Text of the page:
It might be passé these days, but there's no denying that the gloss-black finish of the MJ Acoustics Xeno XM1s makes them look expensive.
Curved edges add to the impression of quality, and when the Xeno XM1s are parked on a speaker stand, they are (to our eyes) a very attractive speaker.
Unfortunately, that's as much front-running as the MJs do. They're by no means a disaster, but listened to in isolation there are areas of concern.
Served a straightforward tune such as The Easybeats' Gonna Have a Good Time, the XM1s reveal their sonic preferences right from the off.
They're action-packed in the midrange and into the lower reaches of the high frequencies – vocalists especially walk a fine line between immediacy and stridency, while the top end is assertive-going-on-raucous.
More after the break
Partnering is crucialAny hint of clamour in either the recordings you play or the electronics you play them through will be seized upon and spotlit by the MJs – which is good news if your system is terminally laid-back, but a bit of a worry otherwise.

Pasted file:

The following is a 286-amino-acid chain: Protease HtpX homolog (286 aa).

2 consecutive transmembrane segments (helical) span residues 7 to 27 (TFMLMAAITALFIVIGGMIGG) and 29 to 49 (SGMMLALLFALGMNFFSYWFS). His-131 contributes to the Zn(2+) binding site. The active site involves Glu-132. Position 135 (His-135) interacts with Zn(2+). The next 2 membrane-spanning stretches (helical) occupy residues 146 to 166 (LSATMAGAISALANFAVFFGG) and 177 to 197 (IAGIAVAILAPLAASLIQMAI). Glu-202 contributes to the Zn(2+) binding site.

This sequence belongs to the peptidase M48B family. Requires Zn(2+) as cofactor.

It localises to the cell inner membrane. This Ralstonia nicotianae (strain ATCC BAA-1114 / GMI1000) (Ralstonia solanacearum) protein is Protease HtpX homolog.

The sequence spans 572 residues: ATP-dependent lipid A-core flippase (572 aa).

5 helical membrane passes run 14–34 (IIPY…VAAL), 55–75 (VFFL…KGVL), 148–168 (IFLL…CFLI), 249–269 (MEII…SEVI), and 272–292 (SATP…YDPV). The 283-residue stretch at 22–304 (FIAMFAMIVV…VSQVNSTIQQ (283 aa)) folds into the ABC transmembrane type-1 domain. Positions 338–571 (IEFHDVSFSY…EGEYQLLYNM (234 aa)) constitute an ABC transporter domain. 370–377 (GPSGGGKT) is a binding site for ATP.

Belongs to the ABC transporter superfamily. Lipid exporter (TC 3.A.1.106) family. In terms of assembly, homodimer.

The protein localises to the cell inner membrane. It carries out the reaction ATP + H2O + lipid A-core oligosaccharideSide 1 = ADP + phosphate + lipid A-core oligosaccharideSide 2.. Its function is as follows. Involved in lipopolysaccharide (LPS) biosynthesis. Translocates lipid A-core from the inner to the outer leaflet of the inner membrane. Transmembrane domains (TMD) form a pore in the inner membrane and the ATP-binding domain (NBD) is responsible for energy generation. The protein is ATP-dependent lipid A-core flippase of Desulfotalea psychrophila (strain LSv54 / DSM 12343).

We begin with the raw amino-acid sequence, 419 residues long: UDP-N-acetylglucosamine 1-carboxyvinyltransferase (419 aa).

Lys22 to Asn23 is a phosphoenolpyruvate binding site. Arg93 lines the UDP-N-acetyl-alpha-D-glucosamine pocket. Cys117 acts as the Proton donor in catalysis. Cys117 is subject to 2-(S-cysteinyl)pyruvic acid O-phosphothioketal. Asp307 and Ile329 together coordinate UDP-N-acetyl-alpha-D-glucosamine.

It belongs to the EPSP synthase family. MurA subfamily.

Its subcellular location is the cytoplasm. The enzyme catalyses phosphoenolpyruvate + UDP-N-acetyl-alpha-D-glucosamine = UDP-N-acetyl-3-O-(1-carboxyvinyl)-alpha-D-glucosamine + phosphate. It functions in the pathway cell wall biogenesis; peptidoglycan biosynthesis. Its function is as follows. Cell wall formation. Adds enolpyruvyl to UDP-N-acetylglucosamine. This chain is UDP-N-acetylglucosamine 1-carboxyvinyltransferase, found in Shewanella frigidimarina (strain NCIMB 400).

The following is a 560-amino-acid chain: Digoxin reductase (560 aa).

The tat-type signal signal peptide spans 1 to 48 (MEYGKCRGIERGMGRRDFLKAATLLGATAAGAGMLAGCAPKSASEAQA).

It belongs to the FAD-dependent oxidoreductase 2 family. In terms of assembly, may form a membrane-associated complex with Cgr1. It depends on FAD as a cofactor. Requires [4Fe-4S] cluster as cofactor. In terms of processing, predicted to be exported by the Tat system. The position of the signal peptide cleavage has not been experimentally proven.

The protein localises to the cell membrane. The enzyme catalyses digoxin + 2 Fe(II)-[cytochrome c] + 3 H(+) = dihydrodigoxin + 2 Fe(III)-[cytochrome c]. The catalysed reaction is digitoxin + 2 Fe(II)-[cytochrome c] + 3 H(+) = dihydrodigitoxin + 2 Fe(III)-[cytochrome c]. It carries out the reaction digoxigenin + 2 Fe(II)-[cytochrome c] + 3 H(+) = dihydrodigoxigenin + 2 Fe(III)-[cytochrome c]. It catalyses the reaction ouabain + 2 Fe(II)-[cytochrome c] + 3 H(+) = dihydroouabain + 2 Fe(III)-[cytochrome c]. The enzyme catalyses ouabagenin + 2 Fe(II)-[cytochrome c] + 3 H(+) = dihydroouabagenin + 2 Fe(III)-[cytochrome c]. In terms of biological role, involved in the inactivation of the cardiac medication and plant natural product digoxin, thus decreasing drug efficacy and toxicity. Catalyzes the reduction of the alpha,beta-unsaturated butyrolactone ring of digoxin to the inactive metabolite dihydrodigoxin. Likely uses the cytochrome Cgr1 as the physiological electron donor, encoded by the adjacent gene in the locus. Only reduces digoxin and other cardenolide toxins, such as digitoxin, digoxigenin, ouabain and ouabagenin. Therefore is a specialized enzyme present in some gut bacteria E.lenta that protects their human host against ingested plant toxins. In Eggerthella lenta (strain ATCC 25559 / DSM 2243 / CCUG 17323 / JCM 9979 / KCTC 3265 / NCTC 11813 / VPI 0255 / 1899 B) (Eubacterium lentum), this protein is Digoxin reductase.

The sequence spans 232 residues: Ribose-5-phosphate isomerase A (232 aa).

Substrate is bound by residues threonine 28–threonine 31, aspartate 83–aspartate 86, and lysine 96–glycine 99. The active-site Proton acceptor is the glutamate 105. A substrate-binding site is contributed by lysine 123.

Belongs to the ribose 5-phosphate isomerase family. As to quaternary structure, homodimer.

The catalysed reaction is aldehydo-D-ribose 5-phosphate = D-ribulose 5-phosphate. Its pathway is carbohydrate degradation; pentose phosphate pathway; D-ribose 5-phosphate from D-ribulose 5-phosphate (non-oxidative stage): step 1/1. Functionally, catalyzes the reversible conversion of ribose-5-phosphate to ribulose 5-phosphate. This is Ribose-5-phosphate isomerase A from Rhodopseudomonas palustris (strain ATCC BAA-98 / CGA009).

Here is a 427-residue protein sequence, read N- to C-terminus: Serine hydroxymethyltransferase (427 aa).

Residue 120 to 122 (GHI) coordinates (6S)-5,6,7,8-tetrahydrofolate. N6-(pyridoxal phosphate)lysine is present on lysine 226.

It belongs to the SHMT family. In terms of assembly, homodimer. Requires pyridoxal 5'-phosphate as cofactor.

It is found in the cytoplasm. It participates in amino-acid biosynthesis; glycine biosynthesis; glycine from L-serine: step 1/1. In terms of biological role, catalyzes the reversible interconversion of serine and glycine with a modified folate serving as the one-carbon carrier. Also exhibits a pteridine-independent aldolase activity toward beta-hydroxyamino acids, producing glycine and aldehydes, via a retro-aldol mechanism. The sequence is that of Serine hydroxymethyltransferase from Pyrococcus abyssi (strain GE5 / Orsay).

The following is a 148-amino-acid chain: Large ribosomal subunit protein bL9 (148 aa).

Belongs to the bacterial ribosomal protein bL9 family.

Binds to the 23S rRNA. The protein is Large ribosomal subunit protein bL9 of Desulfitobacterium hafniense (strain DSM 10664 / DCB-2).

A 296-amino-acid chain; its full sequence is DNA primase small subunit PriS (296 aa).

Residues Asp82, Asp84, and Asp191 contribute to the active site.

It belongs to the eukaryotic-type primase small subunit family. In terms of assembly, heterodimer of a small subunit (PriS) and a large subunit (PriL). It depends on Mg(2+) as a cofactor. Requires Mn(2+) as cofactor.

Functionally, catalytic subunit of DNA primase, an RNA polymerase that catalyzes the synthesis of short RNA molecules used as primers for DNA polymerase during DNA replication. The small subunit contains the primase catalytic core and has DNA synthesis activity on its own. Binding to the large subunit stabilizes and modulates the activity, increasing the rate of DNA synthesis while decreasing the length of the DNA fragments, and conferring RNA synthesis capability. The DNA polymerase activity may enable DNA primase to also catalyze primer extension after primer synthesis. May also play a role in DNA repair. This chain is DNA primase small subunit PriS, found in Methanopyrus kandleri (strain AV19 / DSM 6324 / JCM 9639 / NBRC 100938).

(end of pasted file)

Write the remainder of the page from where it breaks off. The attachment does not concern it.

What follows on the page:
Integration between the two drivers isn't the smoothest, and there's a lack of dynamic headroom that means audio peaks and troughs are rolled more-or-less flat.
On the plus side, the XM1s retrieve and display a good level of detail – our copy of The Fascinations' Girls are Out to Get You certainly sounds multifaceted – and offer a convincing, if slightly confined, soundstage.
The XM1s are intimate and articulate through the midrange if sympathetically partnered, and control the low stuff well, too.
The trouble is that most speakers in this price range can boast the same.
All the Xeno XM1s have over others is the nicest build and finish, and for everyone but fanatical interior decorators, that just isn't going to be enough.